And then Carl (@CeeMX97) started following me. He’s a Phillies fan about an hour south of me down I295 who’s similarly multiracial to me. Aside from talking baseball or cards we’ve also commiserated about things from the dire situation for Japanese and Korean food in New Jersey to how our Asian flush has gotten worse as we’ve aged. Needless to say, my Atlee post touched a nerve with him to the point where earlier this week I found a small envelope with a bunch of Atlee Hammaker cards inside.

Nothing fancy here but since most of my existing Atlee collection is tied up with my Giants collection it’s nice to have duplicates to flesh out the few non-Giants cards of his I’ve got (basically just his rookie card and his 1991 Studio card).

I’m no supercollector but I appreciate having a dedicated Atlee section in my binder. It’s a nice reminder of the ways that my new collection interacts with my childhood one and the difference in perspective that I have now.

Carl also included two signed cards in the package. He does a bit of through-the-mail (TTM) requesting and often includes duplicate cards in his requests for the players to keep. Often the players do keep the extras but other times, like in these cases, it seems that they signed and returned everything.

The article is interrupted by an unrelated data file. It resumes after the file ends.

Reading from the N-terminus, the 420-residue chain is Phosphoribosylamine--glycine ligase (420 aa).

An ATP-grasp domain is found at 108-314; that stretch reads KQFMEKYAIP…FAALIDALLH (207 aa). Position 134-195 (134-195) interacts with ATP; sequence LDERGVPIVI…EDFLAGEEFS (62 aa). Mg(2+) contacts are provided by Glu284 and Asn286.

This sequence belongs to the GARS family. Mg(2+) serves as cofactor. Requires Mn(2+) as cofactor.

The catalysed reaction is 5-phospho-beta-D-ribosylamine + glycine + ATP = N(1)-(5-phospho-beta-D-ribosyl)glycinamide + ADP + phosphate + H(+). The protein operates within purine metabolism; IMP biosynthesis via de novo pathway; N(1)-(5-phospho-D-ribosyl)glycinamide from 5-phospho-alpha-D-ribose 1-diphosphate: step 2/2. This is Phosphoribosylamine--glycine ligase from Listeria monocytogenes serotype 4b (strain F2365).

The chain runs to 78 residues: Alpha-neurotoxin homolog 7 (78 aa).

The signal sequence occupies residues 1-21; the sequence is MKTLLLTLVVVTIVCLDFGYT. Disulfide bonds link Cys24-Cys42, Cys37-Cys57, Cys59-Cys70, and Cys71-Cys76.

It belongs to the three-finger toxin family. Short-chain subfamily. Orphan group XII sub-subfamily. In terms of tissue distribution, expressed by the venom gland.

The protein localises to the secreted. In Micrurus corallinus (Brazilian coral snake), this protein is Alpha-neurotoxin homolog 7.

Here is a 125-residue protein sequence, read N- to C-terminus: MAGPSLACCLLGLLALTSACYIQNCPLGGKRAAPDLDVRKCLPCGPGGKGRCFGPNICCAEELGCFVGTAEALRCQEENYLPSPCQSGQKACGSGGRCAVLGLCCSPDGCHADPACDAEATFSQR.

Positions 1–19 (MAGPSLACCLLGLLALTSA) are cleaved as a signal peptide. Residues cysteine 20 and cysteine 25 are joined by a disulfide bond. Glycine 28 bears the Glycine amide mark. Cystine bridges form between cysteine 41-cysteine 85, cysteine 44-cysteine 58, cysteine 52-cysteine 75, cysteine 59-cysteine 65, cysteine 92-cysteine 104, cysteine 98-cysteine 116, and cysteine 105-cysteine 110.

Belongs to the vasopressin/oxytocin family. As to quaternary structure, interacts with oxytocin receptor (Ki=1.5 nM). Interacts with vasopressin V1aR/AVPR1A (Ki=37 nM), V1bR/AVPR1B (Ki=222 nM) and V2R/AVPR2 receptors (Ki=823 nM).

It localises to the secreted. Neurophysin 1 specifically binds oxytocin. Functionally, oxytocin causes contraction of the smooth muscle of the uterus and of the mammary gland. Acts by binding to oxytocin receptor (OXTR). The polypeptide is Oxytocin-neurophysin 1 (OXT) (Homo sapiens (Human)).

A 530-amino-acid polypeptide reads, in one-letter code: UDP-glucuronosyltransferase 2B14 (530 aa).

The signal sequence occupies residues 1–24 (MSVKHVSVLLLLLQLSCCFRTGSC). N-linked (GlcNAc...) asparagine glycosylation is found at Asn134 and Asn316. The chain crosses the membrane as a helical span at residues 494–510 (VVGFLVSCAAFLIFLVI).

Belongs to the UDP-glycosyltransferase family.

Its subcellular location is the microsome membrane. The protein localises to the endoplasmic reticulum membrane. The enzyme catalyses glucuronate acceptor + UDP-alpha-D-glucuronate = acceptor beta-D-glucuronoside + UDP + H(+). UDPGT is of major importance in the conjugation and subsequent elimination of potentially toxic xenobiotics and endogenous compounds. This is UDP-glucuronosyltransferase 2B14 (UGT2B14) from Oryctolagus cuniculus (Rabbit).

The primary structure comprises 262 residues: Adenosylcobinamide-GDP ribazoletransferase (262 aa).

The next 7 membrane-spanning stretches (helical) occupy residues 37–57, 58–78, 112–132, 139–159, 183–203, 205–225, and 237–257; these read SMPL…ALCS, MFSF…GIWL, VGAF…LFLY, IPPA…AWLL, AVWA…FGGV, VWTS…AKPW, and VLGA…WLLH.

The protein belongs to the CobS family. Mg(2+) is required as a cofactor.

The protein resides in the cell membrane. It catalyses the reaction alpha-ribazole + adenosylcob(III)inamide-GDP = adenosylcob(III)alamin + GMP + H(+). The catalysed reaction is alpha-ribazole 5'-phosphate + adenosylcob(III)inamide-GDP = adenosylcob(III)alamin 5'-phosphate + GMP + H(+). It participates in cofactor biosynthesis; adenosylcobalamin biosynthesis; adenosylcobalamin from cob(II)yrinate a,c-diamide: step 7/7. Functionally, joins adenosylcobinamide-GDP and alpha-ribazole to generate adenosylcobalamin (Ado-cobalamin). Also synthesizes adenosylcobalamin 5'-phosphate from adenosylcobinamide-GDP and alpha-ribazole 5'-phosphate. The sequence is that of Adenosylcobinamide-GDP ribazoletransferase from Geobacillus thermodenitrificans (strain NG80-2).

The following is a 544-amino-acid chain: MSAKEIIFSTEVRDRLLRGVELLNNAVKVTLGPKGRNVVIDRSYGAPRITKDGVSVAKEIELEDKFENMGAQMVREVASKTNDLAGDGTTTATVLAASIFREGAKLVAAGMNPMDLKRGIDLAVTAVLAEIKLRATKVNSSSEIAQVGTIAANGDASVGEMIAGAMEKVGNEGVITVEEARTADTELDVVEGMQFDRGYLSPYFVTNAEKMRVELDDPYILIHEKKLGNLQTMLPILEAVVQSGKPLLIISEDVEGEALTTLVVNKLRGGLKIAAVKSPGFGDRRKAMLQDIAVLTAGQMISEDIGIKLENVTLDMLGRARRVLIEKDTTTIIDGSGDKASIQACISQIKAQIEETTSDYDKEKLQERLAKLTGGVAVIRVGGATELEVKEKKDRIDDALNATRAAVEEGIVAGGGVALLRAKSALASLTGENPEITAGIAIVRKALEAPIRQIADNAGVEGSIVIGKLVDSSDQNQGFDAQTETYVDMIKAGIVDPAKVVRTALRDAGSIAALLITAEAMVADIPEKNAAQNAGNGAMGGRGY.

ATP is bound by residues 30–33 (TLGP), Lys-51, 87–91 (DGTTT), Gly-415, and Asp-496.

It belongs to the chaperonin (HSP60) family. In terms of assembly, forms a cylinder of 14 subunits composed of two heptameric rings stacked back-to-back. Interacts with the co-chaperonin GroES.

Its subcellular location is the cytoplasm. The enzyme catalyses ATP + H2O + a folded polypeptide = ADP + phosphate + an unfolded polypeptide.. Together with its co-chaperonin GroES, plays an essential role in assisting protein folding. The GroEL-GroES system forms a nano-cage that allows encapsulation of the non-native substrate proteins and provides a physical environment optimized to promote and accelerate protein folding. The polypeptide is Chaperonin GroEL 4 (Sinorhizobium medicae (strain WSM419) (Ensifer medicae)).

I’ve been toying with the idea of taking up TTM requests myself. It’s something I can see enjoying by sending to guys I grew up with. It’s also something I can see doing with my kids as a way of encouraging them to write letters and engage with this hobby more. Chris Speier is one of the guys at the top of my “to try” list for reasons I’ve already touched on on this blog so it’s very cool to have one before I even start considering TTMs seriously.

Don Robinson meanwhile is another favorite of mine. I’ve a few of his signatures already but this is the first one featuring him holding a bat. Pitchers with bats is a fun category of cards as it is. When it’s a pitcher like Caveman who we liked in part because of how he approached batting? Even better.